Measuring Health Status and Quality of Life for US Children

Relationship to Race, Ethnicity, and Income Status

Published in: Ambulatory Pediatrics, v. 4, no. 4, July-Aug. 2004, p. 377-386

Posted on RAND.org on December 31, 2003

by Lynn M. Olson, Marielena Lara, Mary Pat Frintner

Read More

Access further information on this document at www.sciencedirect.com

This article was published outside of RAND. The full text of the article can be found at the link above.

OBJECTIVE: Accurately measuring the health of the increasingly diverse population of US children requires instruments that are comparable and valid across cultures, economic background, and language. This paper asks: Has the field of pediatric health status measures reached this level of comprehensiveness? METHODS: Children's health status and quality of life measures commonly used in the United States were reviewed to assess how they have included racial/ethnic minority and low-income groups. Four generic and 2 condition-specific instruments (asthma) were examined for total sample size, percent of sample from racial/ethnic and low-income groups, language availability, translation methods for US-Spanish, reading level, and separately reported psychometric findings and outcomes/scores. RESULTS: Most measures have included minority groups, usually African American or Hispanic children, although with little information by Hispanic subgroup. Children's measures have generally been tested on relatively small samples, without separate analyses by subgroups. When done, tests of reliability and validity find few differences from the general population. Some studies report information on health by racial or ethnic group, but the findings are inconclusive. Economic status is usually measured in some way, but rarely are psychometric findings examined separately by income. When differences in health outcome are reported by income, lower income children usually have poorer health. CONCLUSIONS: Much has been accomplished in advancing health status measures for children. Next-generation issues include the influence of race, ethnicity, and income on health and health reports.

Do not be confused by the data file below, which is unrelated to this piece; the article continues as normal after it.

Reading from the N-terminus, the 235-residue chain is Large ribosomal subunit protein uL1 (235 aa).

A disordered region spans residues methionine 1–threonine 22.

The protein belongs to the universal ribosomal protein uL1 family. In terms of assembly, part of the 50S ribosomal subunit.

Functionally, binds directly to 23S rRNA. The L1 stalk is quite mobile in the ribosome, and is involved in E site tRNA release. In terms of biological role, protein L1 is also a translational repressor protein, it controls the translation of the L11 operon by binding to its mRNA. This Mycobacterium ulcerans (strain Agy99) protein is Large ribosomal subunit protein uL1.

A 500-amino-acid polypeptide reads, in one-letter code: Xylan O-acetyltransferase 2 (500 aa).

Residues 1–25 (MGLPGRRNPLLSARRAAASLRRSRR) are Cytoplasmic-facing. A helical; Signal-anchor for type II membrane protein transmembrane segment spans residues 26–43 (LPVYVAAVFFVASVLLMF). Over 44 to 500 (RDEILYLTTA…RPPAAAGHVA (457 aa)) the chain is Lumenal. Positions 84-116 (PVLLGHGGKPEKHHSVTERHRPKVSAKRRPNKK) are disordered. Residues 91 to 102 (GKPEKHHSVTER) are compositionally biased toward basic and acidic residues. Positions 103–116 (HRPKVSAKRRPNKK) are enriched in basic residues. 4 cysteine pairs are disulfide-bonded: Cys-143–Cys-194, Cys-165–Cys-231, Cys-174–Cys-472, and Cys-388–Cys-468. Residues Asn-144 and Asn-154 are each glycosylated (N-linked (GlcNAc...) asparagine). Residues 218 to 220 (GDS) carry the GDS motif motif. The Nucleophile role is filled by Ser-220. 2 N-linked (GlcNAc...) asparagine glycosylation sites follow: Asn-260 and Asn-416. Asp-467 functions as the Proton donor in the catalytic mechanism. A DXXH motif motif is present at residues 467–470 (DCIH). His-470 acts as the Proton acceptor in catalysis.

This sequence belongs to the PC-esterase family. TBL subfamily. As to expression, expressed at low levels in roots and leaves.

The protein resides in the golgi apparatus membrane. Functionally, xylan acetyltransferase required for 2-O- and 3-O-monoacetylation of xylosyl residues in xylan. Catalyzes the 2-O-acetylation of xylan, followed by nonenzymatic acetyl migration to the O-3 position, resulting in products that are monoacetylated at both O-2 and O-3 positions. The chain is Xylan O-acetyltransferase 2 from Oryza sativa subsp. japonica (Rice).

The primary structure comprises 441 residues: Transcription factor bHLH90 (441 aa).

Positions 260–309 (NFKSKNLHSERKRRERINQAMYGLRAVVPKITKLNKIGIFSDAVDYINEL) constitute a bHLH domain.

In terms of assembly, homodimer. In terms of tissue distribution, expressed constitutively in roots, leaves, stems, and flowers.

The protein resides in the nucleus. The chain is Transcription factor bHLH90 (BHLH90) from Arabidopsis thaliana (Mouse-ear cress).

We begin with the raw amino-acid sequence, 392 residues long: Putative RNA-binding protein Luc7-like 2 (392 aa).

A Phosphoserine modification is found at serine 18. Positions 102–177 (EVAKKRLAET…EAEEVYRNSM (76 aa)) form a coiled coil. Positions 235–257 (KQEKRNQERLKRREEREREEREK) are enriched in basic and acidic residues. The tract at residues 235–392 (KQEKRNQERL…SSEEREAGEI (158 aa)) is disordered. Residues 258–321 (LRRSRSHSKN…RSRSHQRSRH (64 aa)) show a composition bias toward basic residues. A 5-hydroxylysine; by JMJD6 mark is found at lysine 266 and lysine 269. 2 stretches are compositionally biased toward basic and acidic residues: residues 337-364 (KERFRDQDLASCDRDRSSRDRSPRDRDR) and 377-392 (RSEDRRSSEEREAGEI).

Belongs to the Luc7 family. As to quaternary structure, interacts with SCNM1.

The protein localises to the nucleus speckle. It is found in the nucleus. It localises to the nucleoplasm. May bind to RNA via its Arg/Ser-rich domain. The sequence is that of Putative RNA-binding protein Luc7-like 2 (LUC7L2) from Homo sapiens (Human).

This report is part of the RAND Corporation external publication series. Many RAND studies are published in peer-reviewed scholarly journals, as chapters in commercial books, or as documents published by other organizations.

The RAND Corporation is a nonprofit institution that helps improve policy and decisionmaking through research and analysis. RAND's publications do not necessarily reflect the opinions of its research clients and sponsors.